It’s turned out that IT is harder to get into veterinary school than into medical school. There’s more competition, fewer schools than for human medical schools. So it was obvious that I wasn’t going to get in with the grades I had. So then I had to apply myself and actually show up for classes and study. So I applied myself for the next two years and applied to three veterinary schools and I was accepted. I got into Colorado State University’s Veterinary Medical School and really found out what studying was really all about. Four years later in 1973, I graduated with a DVM and my life was going to change forever.

Jenny: I know that you got your Doctor of Veterinary Medicine from Colorado State and then you also mentioned on your site that you have certifications in acupuncture and in homeopathic medicine?

Dr. Blake: Yes. I’m am certified by the AVH (Academy of Veterinary Homeopathy) as a Certified Veterinary Homeopath and as Certified Veterinary Acupuncturist by IVAS (International Veterinary Acupuncture Society.

Jenny: Okay. And then also you’re working on your Reiki Mastership?

Dr. Blake: Yes. I’m about halfway into the masters program now and I love it and perfect for working on animals as well as two legged critters .I have also studied Bach Flowers, Nutrition, Gemmotherapy, Aromatherapy, Glandular Therapy, Massage and Chiropractics. I figure the more tools I have, the better and more effective I can be as far as helping animals because the animals are all so unique and knowing these different modalities, increases my potential for helping these guy heal. I was trained to use drugs, chemicals and surgery in veterinary school, but it really went against my grain. My dad was anti-doctors, didn’t believe in drugs and he believed in a natural process for healing. So he encouraged me to be the best that I could be but he wasn’t really a fan of this. In my family, we just never went to the doctor and I never took drugs.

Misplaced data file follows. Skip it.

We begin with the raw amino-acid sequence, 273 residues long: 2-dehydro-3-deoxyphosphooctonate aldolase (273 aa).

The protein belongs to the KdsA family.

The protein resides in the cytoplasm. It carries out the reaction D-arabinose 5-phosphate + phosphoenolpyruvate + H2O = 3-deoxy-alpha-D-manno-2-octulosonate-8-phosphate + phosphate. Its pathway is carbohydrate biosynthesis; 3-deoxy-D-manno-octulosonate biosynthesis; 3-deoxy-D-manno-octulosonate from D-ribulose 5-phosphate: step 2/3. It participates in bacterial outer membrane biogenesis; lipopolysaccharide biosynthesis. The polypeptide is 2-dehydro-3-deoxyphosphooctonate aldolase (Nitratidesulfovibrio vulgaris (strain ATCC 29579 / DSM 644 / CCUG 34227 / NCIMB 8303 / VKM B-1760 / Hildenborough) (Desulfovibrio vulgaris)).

So it was kind of a dichotomy for me but I thought, “These guys must know what they’re doing and I will learn how to practice allopathic medicine the best of my ability.” Back in the 70’s, I was dipping dogs with pesticides – Dursban and Malathione. That was the way you treated for fleas and ticks. I was also getting it all over myself and breathing it as I applied it over the entire surface of the dogs. There were no warning other than to use rubber gloves when applying it.